The CB Slang in the Convoy Song

For those not familiar with Citizen’s Band and its slang, the 1975 song Convoy must seem like a mass of jargon and confusion. Surprisingly, the song by C. W. McCall was a hit not only on the country & western charts, but also a crossover hit on the pop charts.

Before we get to deciphering the song, here’s a brief history of the CB Radio. It is described on Wikipedia as both as “professional mobile radio” and a “land mobile radio system” involving communication over a short wave. In many countries it doesn’t involve a license.

The Federal Communications Commission controls and allocates certain bandwidths for certain uses. This prevents radio stations from broadcasting on the headsets of commercial airline pilots and other potentially nasty confusions. In 1945 the FCC allotted a special band (or section of frequencies) for citizens to have personal communications.

In the days before cell phones this became a way for people to communicate with each other when no land line was available. This brought a lot of efficiency to things like fire lookout stations. But in at the hight of their popularity, in the 1970s, they were the bailiwick of professional drivers. CBs were especially useful to long haul truck drivers who were likely to encounter bad weather conditions or surprise road closures.

These long-haul drivers also began warning each other of speed traps. Which made them a valuable source of information to other drivers crossing remote areas, who wanted to avoid being pulled over for speeding.

CB Slang

Many bandwidths of radio broadcast picked up specific nomenclature specific to their needs. HAM radio operators, who use a similar device and operate in a similar manor, actually need to get a licence to broadcast. Part of the licence requires them to learn Morse Code though their bandwidth is generally spoken word.

CB slang developed at an accelerated pace compared to the regular evolution such devices, due in part to desire to inform on police without being blatantly obvious.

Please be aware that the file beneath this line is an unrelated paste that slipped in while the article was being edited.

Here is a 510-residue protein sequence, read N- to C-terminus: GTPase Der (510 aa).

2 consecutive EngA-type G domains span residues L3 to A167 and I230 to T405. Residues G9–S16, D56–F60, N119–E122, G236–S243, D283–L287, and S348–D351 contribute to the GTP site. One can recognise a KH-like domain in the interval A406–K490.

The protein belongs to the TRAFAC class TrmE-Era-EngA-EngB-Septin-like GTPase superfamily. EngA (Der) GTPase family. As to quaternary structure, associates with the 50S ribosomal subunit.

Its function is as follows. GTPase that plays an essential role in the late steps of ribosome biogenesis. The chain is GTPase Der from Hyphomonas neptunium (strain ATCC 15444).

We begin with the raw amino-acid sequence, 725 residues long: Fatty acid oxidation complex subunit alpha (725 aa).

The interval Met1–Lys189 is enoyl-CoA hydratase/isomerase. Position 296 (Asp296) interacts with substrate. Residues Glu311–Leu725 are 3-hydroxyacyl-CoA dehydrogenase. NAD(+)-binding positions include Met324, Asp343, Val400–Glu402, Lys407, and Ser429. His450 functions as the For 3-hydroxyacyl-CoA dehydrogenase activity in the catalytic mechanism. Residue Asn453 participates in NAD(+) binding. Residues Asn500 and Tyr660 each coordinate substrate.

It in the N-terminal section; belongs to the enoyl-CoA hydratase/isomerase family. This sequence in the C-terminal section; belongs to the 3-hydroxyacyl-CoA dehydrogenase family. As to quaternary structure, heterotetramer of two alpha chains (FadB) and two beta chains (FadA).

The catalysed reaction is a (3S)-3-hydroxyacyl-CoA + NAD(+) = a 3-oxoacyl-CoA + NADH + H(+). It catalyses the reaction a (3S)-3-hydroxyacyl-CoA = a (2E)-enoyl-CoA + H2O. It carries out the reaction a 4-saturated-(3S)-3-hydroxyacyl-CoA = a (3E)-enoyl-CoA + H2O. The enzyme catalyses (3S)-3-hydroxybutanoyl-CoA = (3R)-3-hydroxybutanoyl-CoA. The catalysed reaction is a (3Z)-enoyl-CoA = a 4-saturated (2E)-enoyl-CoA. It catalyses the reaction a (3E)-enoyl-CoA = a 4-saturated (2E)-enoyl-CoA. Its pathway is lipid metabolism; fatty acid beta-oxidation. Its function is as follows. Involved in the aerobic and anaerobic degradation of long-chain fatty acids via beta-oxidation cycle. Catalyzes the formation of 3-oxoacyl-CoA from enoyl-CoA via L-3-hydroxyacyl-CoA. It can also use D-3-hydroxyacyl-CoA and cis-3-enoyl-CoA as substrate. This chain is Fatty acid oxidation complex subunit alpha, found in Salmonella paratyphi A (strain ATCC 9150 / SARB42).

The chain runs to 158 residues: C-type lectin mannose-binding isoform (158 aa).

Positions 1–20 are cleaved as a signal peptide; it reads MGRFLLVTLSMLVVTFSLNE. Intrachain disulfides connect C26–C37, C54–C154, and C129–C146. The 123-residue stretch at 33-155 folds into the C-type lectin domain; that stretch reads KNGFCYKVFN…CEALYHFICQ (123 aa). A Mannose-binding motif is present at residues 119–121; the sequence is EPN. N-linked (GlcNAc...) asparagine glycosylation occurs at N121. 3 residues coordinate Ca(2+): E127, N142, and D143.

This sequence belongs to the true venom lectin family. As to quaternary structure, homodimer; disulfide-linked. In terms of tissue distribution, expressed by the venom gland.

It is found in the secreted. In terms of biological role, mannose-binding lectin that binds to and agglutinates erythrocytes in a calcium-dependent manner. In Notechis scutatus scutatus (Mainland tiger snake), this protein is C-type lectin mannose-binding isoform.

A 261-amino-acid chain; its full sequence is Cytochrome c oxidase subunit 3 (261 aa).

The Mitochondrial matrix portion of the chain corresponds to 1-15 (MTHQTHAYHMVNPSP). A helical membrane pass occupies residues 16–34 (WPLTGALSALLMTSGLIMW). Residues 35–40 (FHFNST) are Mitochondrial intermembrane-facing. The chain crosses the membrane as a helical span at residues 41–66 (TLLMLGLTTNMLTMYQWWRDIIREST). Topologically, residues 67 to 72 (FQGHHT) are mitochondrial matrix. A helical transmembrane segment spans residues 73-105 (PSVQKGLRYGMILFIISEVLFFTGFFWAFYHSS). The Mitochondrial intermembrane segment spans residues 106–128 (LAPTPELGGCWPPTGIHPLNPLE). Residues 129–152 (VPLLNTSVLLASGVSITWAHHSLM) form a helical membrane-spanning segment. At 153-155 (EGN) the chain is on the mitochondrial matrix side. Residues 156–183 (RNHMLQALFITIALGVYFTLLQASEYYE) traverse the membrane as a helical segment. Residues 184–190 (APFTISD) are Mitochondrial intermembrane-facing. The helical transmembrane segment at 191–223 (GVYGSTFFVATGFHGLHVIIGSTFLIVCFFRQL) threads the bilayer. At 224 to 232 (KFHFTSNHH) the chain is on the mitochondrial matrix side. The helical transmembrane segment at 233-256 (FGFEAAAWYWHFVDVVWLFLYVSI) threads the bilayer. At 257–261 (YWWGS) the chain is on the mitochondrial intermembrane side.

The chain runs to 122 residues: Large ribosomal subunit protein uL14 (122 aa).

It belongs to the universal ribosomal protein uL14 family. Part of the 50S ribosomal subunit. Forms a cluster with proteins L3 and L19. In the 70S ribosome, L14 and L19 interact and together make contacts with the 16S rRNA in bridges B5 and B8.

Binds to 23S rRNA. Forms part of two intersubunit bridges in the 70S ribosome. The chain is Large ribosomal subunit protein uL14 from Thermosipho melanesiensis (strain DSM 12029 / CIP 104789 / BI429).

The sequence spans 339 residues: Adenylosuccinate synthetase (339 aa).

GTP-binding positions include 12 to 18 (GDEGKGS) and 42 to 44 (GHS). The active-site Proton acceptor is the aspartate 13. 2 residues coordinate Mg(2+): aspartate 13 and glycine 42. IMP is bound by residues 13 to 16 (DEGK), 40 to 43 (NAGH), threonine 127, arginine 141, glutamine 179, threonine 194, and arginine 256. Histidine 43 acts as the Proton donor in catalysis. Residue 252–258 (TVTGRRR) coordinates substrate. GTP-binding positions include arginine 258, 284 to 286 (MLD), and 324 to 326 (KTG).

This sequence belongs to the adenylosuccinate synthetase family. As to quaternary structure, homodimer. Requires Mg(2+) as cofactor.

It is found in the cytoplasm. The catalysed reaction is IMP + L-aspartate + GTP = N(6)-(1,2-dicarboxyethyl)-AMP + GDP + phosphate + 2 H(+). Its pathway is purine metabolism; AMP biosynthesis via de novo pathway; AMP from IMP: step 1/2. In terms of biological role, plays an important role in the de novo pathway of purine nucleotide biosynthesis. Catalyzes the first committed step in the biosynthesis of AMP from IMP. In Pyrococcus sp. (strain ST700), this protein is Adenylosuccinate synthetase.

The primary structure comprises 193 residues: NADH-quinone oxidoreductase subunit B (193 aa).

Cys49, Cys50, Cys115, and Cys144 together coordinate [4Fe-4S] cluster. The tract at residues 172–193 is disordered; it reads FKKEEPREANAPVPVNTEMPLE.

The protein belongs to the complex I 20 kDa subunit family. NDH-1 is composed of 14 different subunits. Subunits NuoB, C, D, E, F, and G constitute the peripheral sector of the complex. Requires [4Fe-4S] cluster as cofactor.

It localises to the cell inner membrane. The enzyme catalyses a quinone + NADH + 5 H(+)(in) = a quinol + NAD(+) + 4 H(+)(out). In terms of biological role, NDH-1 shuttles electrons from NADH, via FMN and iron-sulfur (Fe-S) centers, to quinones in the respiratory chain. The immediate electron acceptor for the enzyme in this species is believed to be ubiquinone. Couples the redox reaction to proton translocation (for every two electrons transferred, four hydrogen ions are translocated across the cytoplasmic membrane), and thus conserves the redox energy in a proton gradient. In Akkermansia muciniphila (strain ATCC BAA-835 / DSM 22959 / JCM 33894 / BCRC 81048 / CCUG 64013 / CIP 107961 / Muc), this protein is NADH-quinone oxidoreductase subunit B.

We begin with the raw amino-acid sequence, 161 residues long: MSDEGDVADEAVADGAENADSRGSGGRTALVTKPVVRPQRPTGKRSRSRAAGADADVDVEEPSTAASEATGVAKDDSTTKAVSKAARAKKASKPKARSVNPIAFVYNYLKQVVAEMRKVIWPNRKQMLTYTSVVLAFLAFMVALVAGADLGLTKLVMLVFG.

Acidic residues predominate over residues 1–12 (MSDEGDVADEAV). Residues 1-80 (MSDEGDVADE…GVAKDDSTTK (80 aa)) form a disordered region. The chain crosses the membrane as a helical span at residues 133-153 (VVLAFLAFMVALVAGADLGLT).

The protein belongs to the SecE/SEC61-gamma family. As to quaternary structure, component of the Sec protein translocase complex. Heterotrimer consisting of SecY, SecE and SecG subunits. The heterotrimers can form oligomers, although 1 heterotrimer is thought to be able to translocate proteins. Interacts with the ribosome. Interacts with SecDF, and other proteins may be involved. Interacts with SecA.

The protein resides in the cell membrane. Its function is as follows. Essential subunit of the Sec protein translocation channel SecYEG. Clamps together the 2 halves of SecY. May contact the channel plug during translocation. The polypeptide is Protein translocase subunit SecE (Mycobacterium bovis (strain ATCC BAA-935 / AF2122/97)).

What is a Convoy?

The song concerns some kind of driver rebellion, a convoy, which travels from the West coast to the East coast without a break. Biologists refer to this behaviour as swarming, or schooling. It happens in bird or fish that will react to a predator by acting in a uniform pattern, which tricks the predator into treating the group as a whole instead of as a bunch of individuals.

What is one police car supposed to do when 15 semis barrel past going 10 miles an hour over the speed limit? At best they ticket one of them and let the rest go. There is mention in the song of a strong police presence and having to speed past a toll booth.

One reason a convoy might work is that most states only put so many highway patrol on a given freeway, which means a group of truckers could drag a train of patrol cars to the edge of their jurisdiction where they must quit the chase. Provided they obscured their identifying numbers like registration or licence plates.

Eventually police began using roadblocks and tire puncture devises, and the federal highway commission began to require upgraded identification.

Slang in the Song “Convoy.”

Because it takes in so much of America the song wedges in as many nicknames for US cities as decency allows!

Here is a glossary:

10-4: Affirmative.

10-9: Repeat.

(10 codes were a staple on CB. Currently 10-1 Unreadable to 10-33 Help Officer; but many codes have been retired).

19: The traditional channel for CB, pronounced “1-9”.

20: Location.

Bear: The police. “Heading for bear” here means heading for an area which has a police presence, which since they were speeding probably meant trouble.

Bridge: The bridge referred in the song is the Walt Whitman Bridge across the Delaware. They enter New Jersey but they do not pay the toll.

Catch you on the flip-flop: Catch you next time, whenever that might be.

Chartreuse microbus: A VW microbus, also known as a caravan.

Chi-Town: Chicago.

Chicken Coups: Truck weigh stations. These are checkpoints a driver must legally stop at.

Clover leaf: An interchange of four roads making a four leaf clover pattern.

Convoy: Three of more truck drivers going to the same place when they exceed the speed limit.

Flagtown: Flagstaff, Arizona.

Front door: The head of the convoy. They were the one charged to look for “bears” or police cars.